The HiReach Startup Lab has supported several promising startups to tackle transport poverty. 10 startups, out of 23, had the chance to evolve, receive mentorship and establish partnerships with real-life hosts, that paved the way for validation tests in pilots in different EU regions. To help startups wishing to embrace new challenges and policy makers and investors supporting them, a transferability and scalability analysis was conducted. In a nutshell, transferability can be understood as a process in which knowledge – i.e.: business model – about a given arrangement – i.e.: startup – in a setting – i.e.: a market – is used in the development of an arrangement in another setting. On the other hand, scaling-up refers to the ability of a business model increasing the customers and, consequently, the revenues, above the costs incurred in serving the new customer-base.
Startups typically aspire to score high in both parameters. They are designed to grow fast and to conquer new markets. To help them adequately evaluate their potential and make that step, 7 prototypes of business models were inferred from the 10 startups that have participated in the acceleration phase of the Startup Lab. The development of the prototypes of business models was based in an iterative methodological approach. A prototype of business models is regarded by the well-known author Alex Osterwalder as a “thinking tool” to heuristically support and guide the actual development of the business model by the interested stakeholders. Stemming out of the joint transferability and scalability analysis of each prototype of business model, a consolidated analysis has shown that the opportunities for grow are varying:
Prototype 1, the Inclusive journey planner, was designed to reduce digital exclusion, by allowing people with specific needs to easily interact with online platforms and make it easier for people fulfilling their daily mobility needs. Scalability and transferability for this business model are both regarded as low. Prospects for transferability however increase when analysing the market of peripherical EU regions, where the baseline for multimodal travel planners is low or none.
Prototype 2, the Audio mobility assistant, was designed to promote the autonomy and independence of people with disabilities and to increase the convenience, safety and security of multimodal journeys among visually impaired citizens. This is the business model with highest scalability and transferability potential, capable of prosper in such contrasting places as Romania or Luxembourg.
Prototype 3, the Carpooling for commuters, was designed to facilitate daily mobility needs, particularly reducing the burden of caretakers. The potential for scalability and transferability is medium. The former is facilitated under the B2C business model and the latter is leveraged by the absence of significant laws or rules which could raise obstacles for implementation (the carpooling market is open).
Prototype 4, Mobility & transport poverty consulting & services, was designed to provide onboarding services for customers, especially big employers located in rural or isolated areas. This consultancy-like business model was regarded as entailing no room for scalability and a very low level of replicability potential to areas suffering from mobility poverty (with the exception of heavily industrialised areas).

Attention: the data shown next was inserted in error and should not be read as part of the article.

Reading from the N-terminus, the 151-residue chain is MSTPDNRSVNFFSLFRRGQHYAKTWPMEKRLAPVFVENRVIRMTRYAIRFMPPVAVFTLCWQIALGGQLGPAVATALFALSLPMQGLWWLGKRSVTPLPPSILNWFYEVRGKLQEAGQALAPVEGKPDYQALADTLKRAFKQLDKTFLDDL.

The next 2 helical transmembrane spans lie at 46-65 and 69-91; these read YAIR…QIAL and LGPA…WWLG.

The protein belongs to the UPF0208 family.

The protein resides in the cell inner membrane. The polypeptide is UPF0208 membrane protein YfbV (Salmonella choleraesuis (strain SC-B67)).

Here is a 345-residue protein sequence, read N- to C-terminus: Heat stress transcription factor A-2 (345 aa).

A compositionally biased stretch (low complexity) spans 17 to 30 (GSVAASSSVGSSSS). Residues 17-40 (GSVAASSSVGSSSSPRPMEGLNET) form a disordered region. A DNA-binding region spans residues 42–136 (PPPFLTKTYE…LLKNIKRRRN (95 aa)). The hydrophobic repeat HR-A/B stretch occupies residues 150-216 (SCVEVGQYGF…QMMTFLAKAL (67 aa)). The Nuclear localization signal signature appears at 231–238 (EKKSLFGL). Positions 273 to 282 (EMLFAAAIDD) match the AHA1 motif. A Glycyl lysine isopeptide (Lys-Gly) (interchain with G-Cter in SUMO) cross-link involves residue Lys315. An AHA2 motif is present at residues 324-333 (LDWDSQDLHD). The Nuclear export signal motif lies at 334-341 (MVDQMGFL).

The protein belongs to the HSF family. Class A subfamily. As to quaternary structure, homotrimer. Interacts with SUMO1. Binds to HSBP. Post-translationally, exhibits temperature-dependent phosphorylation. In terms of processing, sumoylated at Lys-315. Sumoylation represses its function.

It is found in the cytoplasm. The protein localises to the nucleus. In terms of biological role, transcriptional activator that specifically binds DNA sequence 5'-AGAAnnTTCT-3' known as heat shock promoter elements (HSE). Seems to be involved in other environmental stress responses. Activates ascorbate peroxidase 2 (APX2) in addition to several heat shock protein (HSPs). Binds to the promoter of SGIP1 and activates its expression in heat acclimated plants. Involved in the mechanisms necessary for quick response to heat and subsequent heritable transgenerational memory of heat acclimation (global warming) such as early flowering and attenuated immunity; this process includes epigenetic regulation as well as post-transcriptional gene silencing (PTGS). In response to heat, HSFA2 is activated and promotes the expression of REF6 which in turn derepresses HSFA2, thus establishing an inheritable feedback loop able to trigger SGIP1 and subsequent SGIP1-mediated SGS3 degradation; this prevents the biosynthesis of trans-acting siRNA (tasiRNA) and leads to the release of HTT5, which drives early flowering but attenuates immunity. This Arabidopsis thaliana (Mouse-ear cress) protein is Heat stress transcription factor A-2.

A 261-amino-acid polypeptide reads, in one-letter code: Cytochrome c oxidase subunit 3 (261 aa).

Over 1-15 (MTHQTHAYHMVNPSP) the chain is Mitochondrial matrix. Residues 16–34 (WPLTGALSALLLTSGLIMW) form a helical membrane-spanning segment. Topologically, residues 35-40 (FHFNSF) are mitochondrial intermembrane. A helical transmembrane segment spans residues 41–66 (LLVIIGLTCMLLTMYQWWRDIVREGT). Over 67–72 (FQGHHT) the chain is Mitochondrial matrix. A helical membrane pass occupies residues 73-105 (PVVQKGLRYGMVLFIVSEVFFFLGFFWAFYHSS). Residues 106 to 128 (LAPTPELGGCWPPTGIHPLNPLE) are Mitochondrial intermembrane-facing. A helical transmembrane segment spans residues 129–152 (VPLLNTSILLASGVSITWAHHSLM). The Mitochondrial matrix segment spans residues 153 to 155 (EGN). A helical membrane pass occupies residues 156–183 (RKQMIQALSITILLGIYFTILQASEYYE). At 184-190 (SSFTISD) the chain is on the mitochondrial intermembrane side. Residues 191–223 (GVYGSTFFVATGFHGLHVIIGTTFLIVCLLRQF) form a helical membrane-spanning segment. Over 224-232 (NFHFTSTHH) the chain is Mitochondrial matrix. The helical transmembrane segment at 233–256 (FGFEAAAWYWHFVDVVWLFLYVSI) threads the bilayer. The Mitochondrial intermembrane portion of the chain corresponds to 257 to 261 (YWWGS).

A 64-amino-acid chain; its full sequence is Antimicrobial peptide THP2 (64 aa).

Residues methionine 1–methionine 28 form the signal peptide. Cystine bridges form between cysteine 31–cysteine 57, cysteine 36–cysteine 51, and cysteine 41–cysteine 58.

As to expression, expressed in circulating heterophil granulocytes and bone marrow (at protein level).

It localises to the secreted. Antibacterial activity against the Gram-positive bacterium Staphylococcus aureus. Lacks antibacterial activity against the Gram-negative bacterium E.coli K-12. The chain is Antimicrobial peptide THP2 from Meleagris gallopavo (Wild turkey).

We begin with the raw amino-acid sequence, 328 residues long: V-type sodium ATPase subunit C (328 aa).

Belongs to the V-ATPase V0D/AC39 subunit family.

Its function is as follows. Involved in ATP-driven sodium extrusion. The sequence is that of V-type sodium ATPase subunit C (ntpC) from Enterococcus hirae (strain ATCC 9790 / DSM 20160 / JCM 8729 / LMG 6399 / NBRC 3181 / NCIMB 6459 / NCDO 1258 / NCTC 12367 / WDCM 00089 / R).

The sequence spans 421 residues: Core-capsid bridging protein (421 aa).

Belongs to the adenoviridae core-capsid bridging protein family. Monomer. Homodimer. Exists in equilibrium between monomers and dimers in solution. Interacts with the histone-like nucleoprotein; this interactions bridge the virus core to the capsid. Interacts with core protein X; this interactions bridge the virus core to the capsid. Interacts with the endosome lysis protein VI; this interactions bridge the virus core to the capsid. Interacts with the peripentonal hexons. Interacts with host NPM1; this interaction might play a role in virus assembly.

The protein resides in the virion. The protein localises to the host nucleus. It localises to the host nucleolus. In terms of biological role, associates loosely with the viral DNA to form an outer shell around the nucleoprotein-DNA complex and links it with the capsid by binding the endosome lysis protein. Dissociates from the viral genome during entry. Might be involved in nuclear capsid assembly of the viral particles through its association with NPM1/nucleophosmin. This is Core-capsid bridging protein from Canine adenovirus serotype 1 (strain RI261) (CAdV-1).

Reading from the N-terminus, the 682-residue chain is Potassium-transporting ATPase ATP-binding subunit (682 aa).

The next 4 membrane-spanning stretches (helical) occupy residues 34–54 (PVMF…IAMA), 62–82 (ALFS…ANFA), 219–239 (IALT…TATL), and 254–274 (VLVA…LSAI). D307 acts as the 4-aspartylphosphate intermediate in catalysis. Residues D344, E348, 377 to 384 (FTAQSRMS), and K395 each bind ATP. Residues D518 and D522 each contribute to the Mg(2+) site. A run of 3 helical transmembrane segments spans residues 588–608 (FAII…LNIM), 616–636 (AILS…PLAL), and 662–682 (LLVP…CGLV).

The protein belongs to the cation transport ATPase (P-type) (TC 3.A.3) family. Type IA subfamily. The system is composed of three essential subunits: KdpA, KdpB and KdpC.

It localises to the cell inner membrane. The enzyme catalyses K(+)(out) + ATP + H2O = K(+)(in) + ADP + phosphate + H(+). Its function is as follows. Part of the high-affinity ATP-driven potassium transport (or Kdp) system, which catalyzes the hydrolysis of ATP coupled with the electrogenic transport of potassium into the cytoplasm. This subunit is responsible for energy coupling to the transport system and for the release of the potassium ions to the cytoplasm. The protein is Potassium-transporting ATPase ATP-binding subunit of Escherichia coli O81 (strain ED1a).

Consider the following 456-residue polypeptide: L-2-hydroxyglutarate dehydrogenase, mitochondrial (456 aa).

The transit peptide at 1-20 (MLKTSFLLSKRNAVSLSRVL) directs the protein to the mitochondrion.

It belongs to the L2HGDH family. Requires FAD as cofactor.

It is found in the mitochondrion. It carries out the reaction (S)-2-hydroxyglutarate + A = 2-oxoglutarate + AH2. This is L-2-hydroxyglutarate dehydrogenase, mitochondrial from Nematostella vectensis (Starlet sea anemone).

Prototype 5, Data analytics platform, was designed to enable businesses and cities to leverage data, make data-driven decisions and improve their mobility in order to act more effectively on the transport poverty domain. Although the value proposition is high, findings from the scalability analysis have shown that the potential to grow is reduced due to the resistance to change of public bodies. This conclusion is aligned with the transferability assessment, which found several obstacles, mainly due to traditional administrative procedures that usually hinder the introduction of innovative ways of collecting, sharing and analysing information and data.
Prototype 6, Delivery of goods, was designed to serve people that cannot go directly to the stores, especially elderly people, citizens with reduced mobility or those who live in rural and deprived areas. There is a high demand for these services, particularly during the Covid19 restrictions. The repeatability of the value proposition of this solution was regarded as very high only among the same country. This conclusion is also consistent with the transferability analysis which found that the potential to entry in new countries is limited. Moreover, this business model might come across with conflicts between key stakeholders, as a result of diverging material interests, which is expectable as the BM developer need to interplay with multiple actors (pharmacies, which may be organised together in associations, but also couriers that materialise the delivery).
Prototype 7, Multisided platform for shared services, was designed to provide reliable transport in the form of a demand-responsive transport service, serving especially people living in rural and deprived areas. The scalability of this business model is low due to the dependency on the policy and procurement processes of local public authorities and market fragmentation. The transferability potential is however fairly high, with findings suggesting that this is the business model with highest value proposition for both the market of the study areas and other deprived settings around Europe. The main drivers that facilitate the replicability of this market segment is the presence of a progressive mobility agenda from the transport regulators.
You may find more information in our deliverable here.